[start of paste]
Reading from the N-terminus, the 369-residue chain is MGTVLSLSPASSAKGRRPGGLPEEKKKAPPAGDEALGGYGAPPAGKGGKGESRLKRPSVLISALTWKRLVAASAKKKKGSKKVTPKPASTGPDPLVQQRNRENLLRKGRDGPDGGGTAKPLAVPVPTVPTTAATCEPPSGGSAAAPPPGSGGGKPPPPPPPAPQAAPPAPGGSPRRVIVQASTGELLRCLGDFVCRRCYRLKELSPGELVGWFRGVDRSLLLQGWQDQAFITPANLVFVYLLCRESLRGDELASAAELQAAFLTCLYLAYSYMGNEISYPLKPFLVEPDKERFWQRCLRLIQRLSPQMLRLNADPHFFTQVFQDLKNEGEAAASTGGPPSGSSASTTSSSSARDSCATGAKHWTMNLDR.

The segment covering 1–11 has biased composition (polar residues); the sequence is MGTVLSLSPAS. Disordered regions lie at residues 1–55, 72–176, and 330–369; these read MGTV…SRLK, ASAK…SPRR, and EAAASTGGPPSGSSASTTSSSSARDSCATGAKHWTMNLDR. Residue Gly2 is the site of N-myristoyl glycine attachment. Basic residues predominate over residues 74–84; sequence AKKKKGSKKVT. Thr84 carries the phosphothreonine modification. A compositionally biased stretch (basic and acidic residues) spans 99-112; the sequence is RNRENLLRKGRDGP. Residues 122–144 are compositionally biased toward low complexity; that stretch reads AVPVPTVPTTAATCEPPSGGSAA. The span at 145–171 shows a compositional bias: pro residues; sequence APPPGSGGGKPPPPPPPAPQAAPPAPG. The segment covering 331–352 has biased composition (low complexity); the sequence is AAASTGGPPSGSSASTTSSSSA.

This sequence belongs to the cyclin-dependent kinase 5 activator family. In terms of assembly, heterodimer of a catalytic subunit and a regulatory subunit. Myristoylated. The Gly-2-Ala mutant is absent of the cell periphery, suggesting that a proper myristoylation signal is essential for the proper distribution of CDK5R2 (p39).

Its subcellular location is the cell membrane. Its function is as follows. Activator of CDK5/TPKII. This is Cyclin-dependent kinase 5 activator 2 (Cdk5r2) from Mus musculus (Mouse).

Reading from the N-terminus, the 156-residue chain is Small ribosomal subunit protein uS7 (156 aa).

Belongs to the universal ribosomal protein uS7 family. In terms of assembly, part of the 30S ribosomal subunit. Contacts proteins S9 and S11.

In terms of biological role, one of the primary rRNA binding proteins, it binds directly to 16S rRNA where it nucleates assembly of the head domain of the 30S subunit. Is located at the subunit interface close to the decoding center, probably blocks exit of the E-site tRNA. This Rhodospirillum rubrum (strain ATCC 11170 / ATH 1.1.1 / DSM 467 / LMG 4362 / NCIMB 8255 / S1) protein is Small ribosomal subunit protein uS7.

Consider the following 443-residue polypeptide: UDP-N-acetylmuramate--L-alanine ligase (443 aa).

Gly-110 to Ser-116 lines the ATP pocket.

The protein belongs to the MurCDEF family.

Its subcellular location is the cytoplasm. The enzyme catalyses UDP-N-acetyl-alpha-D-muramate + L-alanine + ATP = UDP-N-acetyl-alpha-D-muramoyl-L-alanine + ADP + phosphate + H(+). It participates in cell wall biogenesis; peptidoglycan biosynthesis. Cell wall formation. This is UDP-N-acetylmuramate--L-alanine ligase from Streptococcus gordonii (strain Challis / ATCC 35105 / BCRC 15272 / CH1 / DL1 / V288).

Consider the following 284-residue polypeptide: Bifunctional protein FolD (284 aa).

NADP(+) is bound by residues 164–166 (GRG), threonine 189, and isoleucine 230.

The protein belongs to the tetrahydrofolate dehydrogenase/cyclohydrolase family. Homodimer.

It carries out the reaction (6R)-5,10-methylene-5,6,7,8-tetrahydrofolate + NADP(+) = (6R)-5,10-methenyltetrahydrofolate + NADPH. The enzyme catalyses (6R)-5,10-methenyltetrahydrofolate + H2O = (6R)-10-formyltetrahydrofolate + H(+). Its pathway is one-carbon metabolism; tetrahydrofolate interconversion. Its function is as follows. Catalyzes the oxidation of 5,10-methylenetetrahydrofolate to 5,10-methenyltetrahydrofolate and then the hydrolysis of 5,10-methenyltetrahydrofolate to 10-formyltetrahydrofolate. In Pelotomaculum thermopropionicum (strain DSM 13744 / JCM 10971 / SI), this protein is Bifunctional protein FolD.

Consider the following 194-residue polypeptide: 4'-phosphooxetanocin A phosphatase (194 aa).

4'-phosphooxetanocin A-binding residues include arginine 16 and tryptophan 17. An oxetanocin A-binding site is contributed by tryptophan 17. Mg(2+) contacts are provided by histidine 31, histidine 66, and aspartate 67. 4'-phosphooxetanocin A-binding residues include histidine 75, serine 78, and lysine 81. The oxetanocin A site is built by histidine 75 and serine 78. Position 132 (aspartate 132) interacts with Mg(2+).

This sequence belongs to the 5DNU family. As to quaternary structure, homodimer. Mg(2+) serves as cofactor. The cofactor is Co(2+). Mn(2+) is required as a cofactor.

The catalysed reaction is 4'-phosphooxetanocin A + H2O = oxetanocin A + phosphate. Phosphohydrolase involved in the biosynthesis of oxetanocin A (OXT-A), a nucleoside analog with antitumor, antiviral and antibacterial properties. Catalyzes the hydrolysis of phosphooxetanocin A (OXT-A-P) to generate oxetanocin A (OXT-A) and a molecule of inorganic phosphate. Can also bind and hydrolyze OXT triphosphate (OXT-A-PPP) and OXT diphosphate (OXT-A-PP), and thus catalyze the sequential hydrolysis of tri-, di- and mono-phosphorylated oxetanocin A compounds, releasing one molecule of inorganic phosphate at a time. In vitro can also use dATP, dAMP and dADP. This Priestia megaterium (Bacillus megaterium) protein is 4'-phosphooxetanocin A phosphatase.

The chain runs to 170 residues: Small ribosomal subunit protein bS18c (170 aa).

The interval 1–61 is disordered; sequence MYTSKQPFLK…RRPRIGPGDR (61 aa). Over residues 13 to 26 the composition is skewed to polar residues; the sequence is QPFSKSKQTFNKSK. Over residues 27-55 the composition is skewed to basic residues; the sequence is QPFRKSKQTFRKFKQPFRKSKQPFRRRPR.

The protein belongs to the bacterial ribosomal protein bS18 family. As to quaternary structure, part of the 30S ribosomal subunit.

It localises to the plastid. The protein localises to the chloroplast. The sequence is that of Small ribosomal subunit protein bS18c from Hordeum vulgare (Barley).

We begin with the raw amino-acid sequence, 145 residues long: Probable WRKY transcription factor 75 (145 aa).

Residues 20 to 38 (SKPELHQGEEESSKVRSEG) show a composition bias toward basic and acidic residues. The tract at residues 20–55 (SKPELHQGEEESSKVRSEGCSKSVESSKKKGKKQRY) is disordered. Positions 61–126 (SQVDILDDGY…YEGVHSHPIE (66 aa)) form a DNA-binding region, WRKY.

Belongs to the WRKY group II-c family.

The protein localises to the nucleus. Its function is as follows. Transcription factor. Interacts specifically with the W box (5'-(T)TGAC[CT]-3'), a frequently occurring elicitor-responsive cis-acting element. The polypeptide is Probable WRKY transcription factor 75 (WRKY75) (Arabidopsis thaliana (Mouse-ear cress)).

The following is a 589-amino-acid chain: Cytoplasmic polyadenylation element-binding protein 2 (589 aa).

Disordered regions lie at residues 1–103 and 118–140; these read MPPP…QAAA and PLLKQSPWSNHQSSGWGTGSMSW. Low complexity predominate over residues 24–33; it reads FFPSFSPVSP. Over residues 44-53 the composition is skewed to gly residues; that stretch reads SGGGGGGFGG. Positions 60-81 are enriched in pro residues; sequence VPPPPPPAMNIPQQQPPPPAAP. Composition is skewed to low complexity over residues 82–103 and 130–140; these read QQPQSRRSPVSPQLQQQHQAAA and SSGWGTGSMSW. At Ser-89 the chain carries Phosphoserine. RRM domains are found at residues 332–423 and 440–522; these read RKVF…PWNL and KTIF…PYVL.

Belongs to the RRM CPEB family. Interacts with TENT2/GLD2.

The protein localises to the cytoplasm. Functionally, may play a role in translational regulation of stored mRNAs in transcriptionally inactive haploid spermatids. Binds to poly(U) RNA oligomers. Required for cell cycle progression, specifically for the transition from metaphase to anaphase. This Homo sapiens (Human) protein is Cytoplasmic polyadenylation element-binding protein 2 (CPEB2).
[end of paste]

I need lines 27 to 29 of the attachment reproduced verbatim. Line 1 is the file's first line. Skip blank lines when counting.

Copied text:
The protein localises to the nucleus. Its function is as follows. Transcription factor. Interacts specifically with the W box (5'-(T)TGAC[CT]-3'), a frequently occurring elicitor-responsive cis-acting element. The polypeptide is Probable WRKY transcription factor 75 (WRKY75) (Arabidopsis thaliana (Mouse-ear cress)).

The following is a 589-amino-acid chain: Cytoplasmic polyadenylation element-binding protein 2 (589 aa).

Disordered regions lie at residues 1–103 and 118–140; these read MPPP…QAAA and PLLKQSPWSNHQSSGWGTGSMSW. Low complexity predominate over residues 24–33; it reads FFPSFSPVSP. Over residues 44-53 the composition is skewed to gly residues; that stretch reads SGGGGGGFGG. Positions 60-81 are enriched in pro residues; sequence VPPPPPPAMNIPQQQPPPPAAP. Composition is skewed to low complexity over residues 82–103 and 130–140; these read QQPQSRRSPVSPQLQQQHQAAA and SSGWGTGSMSW. At Ser-89 the chain carries Phosphoserine. RRM domains are found at residues 332–423 and 440–522; these read RKVF…PWNL and KTIF…PYVL.